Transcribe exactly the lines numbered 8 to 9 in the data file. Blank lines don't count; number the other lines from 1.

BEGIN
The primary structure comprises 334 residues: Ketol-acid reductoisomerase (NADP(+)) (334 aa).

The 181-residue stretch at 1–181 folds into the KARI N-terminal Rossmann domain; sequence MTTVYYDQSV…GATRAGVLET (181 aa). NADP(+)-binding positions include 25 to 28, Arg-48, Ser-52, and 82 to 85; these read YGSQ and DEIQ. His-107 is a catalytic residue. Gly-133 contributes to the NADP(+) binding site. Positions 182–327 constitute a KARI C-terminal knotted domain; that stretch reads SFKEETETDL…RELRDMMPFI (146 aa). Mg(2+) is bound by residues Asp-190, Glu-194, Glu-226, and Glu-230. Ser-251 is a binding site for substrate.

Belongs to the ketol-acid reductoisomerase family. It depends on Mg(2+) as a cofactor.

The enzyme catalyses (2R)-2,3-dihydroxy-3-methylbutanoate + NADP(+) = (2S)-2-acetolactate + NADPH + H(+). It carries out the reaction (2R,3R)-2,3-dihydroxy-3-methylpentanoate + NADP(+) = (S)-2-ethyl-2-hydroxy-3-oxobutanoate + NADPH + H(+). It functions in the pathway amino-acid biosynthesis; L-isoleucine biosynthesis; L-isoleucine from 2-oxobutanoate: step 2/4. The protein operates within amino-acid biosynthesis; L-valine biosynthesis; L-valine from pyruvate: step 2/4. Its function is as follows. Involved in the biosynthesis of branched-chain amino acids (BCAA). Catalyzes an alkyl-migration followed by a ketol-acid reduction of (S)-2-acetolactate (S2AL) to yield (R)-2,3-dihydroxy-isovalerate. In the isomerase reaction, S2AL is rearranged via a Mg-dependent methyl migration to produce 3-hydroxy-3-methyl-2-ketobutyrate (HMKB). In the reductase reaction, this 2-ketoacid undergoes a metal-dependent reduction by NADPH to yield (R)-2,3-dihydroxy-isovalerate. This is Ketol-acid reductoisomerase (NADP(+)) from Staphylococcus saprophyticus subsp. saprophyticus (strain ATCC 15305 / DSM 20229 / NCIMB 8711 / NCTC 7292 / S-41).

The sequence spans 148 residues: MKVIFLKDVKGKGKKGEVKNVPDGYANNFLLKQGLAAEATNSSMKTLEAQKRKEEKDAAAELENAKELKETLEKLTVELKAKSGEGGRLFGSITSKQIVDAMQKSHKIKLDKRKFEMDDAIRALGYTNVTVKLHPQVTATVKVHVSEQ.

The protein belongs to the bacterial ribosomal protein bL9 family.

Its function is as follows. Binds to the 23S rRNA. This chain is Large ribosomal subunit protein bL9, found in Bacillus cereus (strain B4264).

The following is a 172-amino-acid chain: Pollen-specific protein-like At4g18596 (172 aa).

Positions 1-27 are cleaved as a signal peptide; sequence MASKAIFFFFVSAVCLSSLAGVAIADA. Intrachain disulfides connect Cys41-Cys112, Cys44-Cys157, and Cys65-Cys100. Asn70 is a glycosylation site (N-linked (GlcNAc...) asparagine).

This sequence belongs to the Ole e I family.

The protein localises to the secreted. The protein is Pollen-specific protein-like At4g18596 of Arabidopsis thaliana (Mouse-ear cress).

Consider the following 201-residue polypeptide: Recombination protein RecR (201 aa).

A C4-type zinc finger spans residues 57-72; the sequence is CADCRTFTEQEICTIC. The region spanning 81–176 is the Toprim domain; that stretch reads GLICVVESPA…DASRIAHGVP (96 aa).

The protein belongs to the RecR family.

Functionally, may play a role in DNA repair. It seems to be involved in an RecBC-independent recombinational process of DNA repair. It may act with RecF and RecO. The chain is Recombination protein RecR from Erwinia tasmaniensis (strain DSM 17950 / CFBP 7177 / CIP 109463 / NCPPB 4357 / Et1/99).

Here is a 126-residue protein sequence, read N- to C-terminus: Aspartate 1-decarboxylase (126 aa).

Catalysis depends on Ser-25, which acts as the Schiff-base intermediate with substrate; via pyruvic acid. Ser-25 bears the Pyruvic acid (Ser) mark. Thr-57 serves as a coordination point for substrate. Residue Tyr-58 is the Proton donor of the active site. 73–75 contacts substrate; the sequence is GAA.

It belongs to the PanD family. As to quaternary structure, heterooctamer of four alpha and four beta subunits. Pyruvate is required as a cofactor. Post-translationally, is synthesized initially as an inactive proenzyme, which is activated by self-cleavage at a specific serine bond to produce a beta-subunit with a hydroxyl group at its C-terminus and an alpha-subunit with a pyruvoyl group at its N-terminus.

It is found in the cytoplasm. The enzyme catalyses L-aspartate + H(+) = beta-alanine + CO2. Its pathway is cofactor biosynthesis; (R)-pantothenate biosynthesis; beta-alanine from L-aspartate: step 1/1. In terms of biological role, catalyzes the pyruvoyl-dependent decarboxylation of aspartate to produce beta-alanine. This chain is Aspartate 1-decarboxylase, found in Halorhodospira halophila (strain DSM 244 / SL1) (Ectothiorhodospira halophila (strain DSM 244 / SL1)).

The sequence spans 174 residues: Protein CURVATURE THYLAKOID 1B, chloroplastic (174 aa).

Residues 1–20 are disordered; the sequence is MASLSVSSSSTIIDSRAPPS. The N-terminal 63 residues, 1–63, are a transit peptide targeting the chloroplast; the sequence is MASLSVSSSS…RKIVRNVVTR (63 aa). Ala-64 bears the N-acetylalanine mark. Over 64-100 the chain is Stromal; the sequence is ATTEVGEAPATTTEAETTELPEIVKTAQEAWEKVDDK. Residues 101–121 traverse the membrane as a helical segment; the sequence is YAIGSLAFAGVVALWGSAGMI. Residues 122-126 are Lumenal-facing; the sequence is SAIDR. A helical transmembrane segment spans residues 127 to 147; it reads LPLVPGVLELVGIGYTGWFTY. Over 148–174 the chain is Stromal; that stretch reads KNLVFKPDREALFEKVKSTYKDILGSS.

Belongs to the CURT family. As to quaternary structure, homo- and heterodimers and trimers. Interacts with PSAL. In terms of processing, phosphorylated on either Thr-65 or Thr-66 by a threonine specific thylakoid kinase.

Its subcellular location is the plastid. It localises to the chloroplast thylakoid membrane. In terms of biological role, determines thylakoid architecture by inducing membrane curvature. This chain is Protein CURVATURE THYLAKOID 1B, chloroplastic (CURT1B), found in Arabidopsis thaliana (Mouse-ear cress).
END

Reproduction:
The following is a 172-amino-acid chain: Pollen-specific protein-like At4g18596 (172 aa).

Positions 1-27 are cleaved as a signal peptide; sequence MASKAIFFFFVSAVCLSSLAGVAIADA. Intrachain disulfides connect Cys41-Cys112, Cys44-Cys157, and Cys65-Cys100. Asn70 is a glycosylation site (N-linked (GlcNAc...) asparagine).